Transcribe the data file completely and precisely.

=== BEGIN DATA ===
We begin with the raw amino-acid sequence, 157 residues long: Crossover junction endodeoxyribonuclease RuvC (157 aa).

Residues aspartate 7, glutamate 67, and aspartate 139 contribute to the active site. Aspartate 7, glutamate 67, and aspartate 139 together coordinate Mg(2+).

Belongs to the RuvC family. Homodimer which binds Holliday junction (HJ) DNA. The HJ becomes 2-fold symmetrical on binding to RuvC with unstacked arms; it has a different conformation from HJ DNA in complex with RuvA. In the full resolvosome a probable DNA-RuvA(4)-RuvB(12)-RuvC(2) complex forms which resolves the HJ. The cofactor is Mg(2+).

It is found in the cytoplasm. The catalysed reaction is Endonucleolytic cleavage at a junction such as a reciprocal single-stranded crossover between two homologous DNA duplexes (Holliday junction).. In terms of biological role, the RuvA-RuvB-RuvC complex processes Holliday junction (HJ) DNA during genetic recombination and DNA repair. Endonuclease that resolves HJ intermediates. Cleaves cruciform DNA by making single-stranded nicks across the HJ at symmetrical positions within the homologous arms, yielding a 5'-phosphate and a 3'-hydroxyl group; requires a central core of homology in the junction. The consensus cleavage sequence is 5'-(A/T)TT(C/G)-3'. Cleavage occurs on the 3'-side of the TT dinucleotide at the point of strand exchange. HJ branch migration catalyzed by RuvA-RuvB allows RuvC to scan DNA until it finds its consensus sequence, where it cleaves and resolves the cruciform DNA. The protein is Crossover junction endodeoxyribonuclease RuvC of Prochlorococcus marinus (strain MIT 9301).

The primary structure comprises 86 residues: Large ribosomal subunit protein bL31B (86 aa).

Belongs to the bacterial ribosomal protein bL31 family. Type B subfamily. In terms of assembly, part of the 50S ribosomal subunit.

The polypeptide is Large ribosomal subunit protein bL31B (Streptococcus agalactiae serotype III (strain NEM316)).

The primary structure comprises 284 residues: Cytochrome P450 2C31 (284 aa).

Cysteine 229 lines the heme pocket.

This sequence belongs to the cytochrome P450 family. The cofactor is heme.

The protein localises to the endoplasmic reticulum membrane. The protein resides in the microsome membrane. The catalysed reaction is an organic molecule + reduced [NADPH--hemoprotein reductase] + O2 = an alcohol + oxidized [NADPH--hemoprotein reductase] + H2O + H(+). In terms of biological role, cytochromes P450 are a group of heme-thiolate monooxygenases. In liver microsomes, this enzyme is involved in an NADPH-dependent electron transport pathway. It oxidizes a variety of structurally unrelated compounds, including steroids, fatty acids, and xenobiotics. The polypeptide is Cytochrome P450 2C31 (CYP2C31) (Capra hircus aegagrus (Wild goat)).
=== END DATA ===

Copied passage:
We begin with the raw amino-acid sequence, 157 residues long: Crossover junction endodeoxyribonuclease RuvC (157 aa).

Residues aspartate 7, glutamate 67, and aspartate 139 contribute to the active site. Aspartate 7, glutamate 67, and aspartate 139 together coordinate Mg(2+).

Belongs to the RuvC family. Homodimer which binds Holliday junction (HJ) DNA. The HJ becomes 2-fold symmetrical on binding to RuvC with unstacked arms; it has a different conformation from HJ DNA in complex with RuvA. In the full resolvosome a probable DNA-RuvA(4)-RuvB(12)-RuvC(2) complex forms which resolves the HJ. The cofactor is Mg(2+).

It is found in the cytoplasm. The catalysed reaction is Endonucleolytic cleavage at a junction such as a reciprocal single-stranded crossover between two homologous DNA duplexes (Holliday junction).. In terms of biological role, the RuvA-RuvB-RuvC complex processes Holliday junction (HJ) DNA during genetic recombination and DNA repair. Endonuclease that resolves HJ intermediates. Cleaves cruciform DNA by making single-stranded nicks across the HJ at symmetrical positions within the homologous arms, yielding a 5'-phosphate and a 3'-hydroxyl group; requires a central core of homology in the junction. The consensus cleavage sequence is 5'-(A/T)TT(C/G)-3'. Cleavage occurs on the 3'-side of the TT dinucleotide at the point of strand exchange. HJ branch migration catalyzed by RuvA-RuvB allows RuvC to scan DNA until it finds its consensus sequence, where it cleaves and resolves the cruciform DNA. The protein is Crossover junction endodeoxyribonuclease RuvC of Prochlorococcus marinus (strain MIT 9301).

The primary structure comprises 86 residues: Large ribosomal subunit protein bL31B (86 aa).

Belongs to the bacterial ribosomal protein bL31 family. Type B subfamily. In terms of assembly, part of the 50S ribosomal subunit.

The polypeptide is Large ribosomal subunit protein bL31B (Streptococcus agalactiae serotype III (strain NEM316)).

The primary structure comprises 284 residues: Cytochrome P450 2C31 (284 aa).

Cysteine 229 lines the heme pocket.

This sequence belongs to the cytochrome P450 family. The cofactor is heme.

The protein localises to the endoplasmic reticulum membrane. The protein resides in the microsome membrane. The catalysed reaction is an organic molecule + reduced [NADPH--hemoprotein reductase] + O2 = an alcohol + oxidized [NADPH--hemoprotein reductase] + H2O + H(+). In terms of biological role, cytochromes P450 are a group of heme-thiolate monooxygenases. In liver microsomes, this enzyme is involved in an NADPH-dependent electron transport pathway. It oxidizes a variety of structurally unrelated compounds, including steroids, fatty acids, and xenobiotics. The polypeptide is Cytochrome P450 2C31 (CYP2C31) (Capra hircus aegagrus (Wild goat)).